January 11, 2018 § Leave a comment
It amazes me how companies use a completely different language when it comes to their written marketing stuff which should be directly connecting with customers. They don’t write the way they talk and people have to work too hard to understand what the company’s offering.
If you see anything on my site that falls foul of what I’m about to say – please pull me up on it. I mean it. I don’t want to write anything I wouldn’t say.
A good example of the ‘different written language’ I’m talking about was nearly used the other day when a friend of mine wanted to complain about the shoddy service she was receiving from a company who was supposed to be supplying some wedding invitations for her. She started writing a flowery email to them and asked my advice, basically about the ‘big’ words she was using. There was nothing wrong with the email but I asked her what she’d say if she was talking to them about the problem. Let’s just say, we got to the point quicker by writing with words of one syllable and her message was all the more powerful for it.
There is a place for formal language – I suppose solicitors still have to use it but not many solicitors read my blog and they’ll ignore what I’m saying anyway. I’m talking to and about the people who are trying to get attention via their marketing and will struggle if they use fancy language.
I know when we’re writing we can be more thoughtful. I know when we’re talking we can often think afterwards ‘I wish I’d said that’. But if we use a mixture of those two elements in down-to-earth language we can get a good formula.
Crafting a direct message that gets to the point and dumps unnecessary frills that the customer doesn’t have time or energy – or will, frankly – to read is a skill. I think it should be a law of marketing.
I suppose a good test is to ask yourself: would ‘I’ read it?
June 1, 2017 § Leave a comment
It takes seconds to get yourself a reputation and decades to lose it and that’s exactly what has happened to Twitter.
Back in the days when Twitter started tweeting (2006), there was an appetite among the Twitterati to post a bunch of stuff that nobody needed to know but lots of people lapped up.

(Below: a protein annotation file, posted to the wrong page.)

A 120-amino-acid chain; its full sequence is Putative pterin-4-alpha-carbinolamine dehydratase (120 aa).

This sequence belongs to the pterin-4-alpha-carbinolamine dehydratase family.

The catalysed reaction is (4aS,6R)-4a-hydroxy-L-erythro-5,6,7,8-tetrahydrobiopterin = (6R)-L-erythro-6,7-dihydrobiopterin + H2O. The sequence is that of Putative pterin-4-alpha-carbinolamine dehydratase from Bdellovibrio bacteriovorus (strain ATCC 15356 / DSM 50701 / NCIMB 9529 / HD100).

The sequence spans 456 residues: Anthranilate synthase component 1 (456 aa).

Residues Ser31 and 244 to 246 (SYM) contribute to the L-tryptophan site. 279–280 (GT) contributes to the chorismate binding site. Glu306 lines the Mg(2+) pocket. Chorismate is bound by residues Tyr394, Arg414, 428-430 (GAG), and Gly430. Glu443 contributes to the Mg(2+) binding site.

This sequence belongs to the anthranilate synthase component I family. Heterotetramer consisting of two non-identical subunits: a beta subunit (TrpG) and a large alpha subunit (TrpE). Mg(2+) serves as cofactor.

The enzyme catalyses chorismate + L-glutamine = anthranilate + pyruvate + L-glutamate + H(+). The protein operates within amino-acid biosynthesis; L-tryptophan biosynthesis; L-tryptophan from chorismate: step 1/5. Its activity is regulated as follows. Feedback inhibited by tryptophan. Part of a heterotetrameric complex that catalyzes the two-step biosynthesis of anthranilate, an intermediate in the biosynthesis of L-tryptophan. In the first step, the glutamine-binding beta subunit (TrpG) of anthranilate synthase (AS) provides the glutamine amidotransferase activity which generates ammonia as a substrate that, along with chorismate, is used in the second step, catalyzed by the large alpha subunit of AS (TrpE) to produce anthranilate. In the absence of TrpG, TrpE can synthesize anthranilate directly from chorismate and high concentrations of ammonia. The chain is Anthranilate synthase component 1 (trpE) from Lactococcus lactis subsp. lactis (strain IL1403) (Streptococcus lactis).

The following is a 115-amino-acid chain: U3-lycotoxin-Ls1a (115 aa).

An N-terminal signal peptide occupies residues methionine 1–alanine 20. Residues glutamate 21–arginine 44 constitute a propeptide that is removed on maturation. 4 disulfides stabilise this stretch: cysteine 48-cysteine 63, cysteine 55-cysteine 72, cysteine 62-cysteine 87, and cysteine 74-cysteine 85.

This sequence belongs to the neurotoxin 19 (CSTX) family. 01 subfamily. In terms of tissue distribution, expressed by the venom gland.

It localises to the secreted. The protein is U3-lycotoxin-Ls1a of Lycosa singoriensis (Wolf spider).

There’d be stuff as trivial as what the rich and famous had for breakfast, for example and there were celebrities like Stephen Fry who just loved tweeting.
So by slapping those two bits of info together people have landed on the notion that Twitter is only about ‘rubbish like Stephen Fry’s breakfast’. It’s an excuse that’s pulled out time and time again by businesspeople who don’t get Twitter – although why Stephen Fry’s breakfast has been chosen as a scapegoat is a mystery.
His breakfast doesn’t feature in his top tweets or even his first tweets.
It’s true he has said something about breakfast but, to be fair, he’s said something about a lot of things because he’s a prolific tweeter.
We’ve moved on miles since the first days of Twitter. Some of the early takers have ditched it – maybe to worry more about Instagram. Many other accounts have now joined Twitter not to talk about their breakfast but to talk about their business.
It’s easy to see why. Twitter is a cost-effective form of marketing particularly in an era when print advertising is relatively more expensive and far less interesting. But people who don’t get Twitter still use the ‘Stephen Fry breakfast’ argument as an excuse for not pounding the life out of their Twitter accounts.
Realistically, Twitter takes time to master. It’s a fast-moving beast so accounts have to tweet often and regularly to make their mark. Although there are tools to help everyone spread their message and reach a wide audience throughout the day, these need to be learnt as well. Using the right hashtags will mean tweets are seen in the right places by the right people – potential customers – at the right times. But all this takes the know-how to know how to build up an audience and keep them interested.
It makes more sense for many people to concentrate on the main business of running their business. One answer is to hand over the management of social media to a company whose business is social media and ‘words’. Bowler Hat knows plenty of companies who have decided to do just that, from DIY stores and hairdressers to accountants and webchat services.
Five tweets per day for the sum of £50 per week (that’s what Bowler Hat charges) adds up to good value for an ad campaign for business (and has nothing to do with Stephen Fry’s breakfast!)